How Serena Williams rewrote the playbook for female athletes juggling motherhood and sport
A look at how a mother’s strength is the key to overcoming injuries and giving her children the best chance to succeed
Serena Williams may be the greatest tennis player of all time by any measure, her victory streak spanning 40 straight matches from 2006–2009 and now entering the third decade since her championship run. But in all her years of dominating the women’s game, she has never spoken publicly about the impact of her own medical woes and ensuing surgeries on her family. Here, the 36-year-old takes us behind the scenes to tell her story.
When you’re a mother, what do you tell your children?
I tell them love. In a very simple way. For my girls, I tell them not to worry. They have so much love and support around them. But to give them the best support as they approach their late 20s, they’re in the last year of high school. It’s very confusing, because you don’t know your body. So I try to focus on loving my kids, because they have so much love and support from their mom and dad. I tell them if they want to play some tennis, they can play, they’re not going to sit back and not play.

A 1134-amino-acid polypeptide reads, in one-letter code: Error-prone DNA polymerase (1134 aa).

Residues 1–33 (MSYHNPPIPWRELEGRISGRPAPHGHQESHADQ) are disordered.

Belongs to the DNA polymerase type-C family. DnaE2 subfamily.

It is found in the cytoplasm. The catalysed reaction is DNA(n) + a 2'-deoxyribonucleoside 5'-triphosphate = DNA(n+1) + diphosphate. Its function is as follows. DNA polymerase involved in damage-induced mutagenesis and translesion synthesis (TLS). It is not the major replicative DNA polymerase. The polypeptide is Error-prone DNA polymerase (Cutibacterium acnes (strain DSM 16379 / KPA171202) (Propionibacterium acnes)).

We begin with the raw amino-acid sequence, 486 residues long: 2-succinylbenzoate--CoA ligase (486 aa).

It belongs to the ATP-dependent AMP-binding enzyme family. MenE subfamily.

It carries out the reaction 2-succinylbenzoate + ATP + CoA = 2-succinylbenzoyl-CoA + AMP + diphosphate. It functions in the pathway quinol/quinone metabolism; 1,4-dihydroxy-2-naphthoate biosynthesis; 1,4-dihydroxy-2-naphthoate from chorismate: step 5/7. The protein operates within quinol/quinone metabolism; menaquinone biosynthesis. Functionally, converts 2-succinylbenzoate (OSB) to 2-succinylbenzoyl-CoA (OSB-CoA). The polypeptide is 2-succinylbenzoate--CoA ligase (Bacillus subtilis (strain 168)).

Tell your kids love, but also tell them that you have to be prepared.
I always try to remember that one of the hardest things about being a mother is giving them the best support that they can give. To give them the best advice for things they’re going through and giving them good health. And then also giving them the best advice for the future and giving them good health. I tell them not to worry about it. I also say, “Remember that no matter what happens, I will be around for them. No matter what things are, I will be there if they need help or to solve a problem.”
How did you deal with depression during your own